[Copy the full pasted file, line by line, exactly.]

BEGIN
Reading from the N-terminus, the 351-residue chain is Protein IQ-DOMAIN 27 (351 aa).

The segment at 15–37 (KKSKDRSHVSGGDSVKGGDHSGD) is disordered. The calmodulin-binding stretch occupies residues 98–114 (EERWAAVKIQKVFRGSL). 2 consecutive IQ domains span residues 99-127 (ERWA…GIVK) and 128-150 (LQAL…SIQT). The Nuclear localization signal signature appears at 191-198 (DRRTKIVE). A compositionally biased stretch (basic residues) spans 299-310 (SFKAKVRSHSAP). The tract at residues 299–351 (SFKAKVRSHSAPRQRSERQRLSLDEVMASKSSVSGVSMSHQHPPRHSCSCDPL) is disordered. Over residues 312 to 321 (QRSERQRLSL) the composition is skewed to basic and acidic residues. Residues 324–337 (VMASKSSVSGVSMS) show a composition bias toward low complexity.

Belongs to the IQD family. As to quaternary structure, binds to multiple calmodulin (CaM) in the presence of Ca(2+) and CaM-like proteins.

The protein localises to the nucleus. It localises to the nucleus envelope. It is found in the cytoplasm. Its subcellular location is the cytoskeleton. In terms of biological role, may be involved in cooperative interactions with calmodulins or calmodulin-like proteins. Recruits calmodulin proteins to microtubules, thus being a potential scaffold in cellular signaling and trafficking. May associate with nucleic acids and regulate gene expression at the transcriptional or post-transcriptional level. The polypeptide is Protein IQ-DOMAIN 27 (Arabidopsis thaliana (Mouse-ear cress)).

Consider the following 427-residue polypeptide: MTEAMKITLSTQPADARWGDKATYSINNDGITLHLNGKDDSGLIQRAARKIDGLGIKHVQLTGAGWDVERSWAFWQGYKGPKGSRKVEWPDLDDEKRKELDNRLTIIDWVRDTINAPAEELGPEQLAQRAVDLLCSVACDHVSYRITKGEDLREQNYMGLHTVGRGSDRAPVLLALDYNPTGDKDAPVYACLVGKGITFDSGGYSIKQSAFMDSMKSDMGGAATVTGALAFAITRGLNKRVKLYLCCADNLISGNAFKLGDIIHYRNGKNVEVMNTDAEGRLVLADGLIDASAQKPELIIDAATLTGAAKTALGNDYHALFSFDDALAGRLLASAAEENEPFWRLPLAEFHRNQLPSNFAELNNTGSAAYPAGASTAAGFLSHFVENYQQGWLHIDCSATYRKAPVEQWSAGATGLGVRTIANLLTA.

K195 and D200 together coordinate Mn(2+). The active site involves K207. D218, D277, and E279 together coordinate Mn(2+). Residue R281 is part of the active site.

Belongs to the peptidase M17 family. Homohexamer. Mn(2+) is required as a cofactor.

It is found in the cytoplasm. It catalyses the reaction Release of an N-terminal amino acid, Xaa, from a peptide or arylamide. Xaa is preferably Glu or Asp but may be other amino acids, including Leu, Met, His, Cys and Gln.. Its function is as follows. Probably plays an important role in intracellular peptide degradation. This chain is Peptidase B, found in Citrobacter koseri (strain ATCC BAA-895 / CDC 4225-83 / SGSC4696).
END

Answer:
Reading from the N-terminus, the 351-residue chain is Protein IQ-DOMAIN 27 (351 aa).

The segment at 15–37 (KKSKDRSHVSGGDSVKGGDHSGD) is disordered. The calmodulin-binding stretch occupies residues 98–114 (EERWAAVKIQKVFRGSL). 2 consecutive IQ domains span residues 99-127 (ERWA…GIVK) and 128-150 (LQAL…SIQT). The Nuclear localization signal signature appears at 191-198 (DRRTKIVE). A compositionally biased stretch (basic residues) spans 299-310 (SFKAKVRSHSAP). The tract at residues 299–351 (SFKAKVRSHSAPRQRSERQRLSLDEVMASKSSVSGVSMSHQHPPRHSCSCDPL) is disordered. Over residues 312 to 321 (QRSERQRLSL) the composition is skewed to basic and acidic residues. Residues 324–337 (VMASKSSVSGVSMS) show a composition bias toward low complexity.

Belongs to the IQD family. As to quaternary structure, binds to multiple calmodulin (CaM) in the presence of Ca(2+) and CaM-like proteins.

The protein localises to the nucleus. It localises to the nucleus envelope. It is found in the cytoplasm. Its subcellular location is the cytoskeleton. In terms of biological role, may be involved in cooperative interactions with calmodulins or calmodulin-like proteins. Recruits calmodulin proteins to microtubules, thus being a potential scaffold in cellular signaling and trafficking. May associate with nucleic acids and regulate gene expression at the transcriptional or post-transcriptional level. The polypeptide is Protein IQ-DOMAIN 27 (Arabidopsis thaliana (Mouse-ear cress)).

Consider the following 427-residue polypeptide: MTEAMKITLSTQPADARWGDKATYSINNDGITLHLNGKDDSGLIQRAARKIDGLGIKHVQLTGAGWDVERSWAFWQGYKGPKGSRKVEWPDLDDEKRKELDNRLTIIDWVRDTINAPAEELGPEQLAQRAVDLLCSVACDHVSYRITKGEDLREQNYMGLHTVGRGSDRAPVLLALDYNPTGDKDAPVYACLVGKGITFDSGGYSIKQSAFMDSMKSDMGGAATVTGALAFAITRGLNKRVKLYLCCADNLISGNAFKLGDIIHYRNGKNVEVMNTDAEGRLVLADGLIDASAQKPELIIDAATLTGAAKTALGNDYHALFSFDDALAGRLLASAAEENEPFWRLPLAEFHRNQLPSNFAELNNTGSAAYPAGASTAAGFLSHFVENYQQGWLHIDCSATYRKAPVEQWSAGATGLGVRTIANLLTA.

K195 and D200 together coordinate Mn(2+). The active site involves K207. D218, D277, and E279 together coordinate Mn(2+). Residue R281 is part of the active site.

Belongs to the peptidase M17 family. Homohexamer. Mn(2+) is required as a cofactor.

It is found in the cytoplasm. It catalyses the reaction Release of an N-terminal amino acid, Xaa, from a peptide or arylamide. Xaa is preferably Glu or Asp but may be other amino acids, including Leu, Met, His, Cys and Gln.. Its function is as follows. Probably plays an important role in intracellular peptide degradation. This chain is Peptidase B, found in Citrobacter koseri (strain ATCC BAA-895 / CDC 4225-83 / SGSC4696).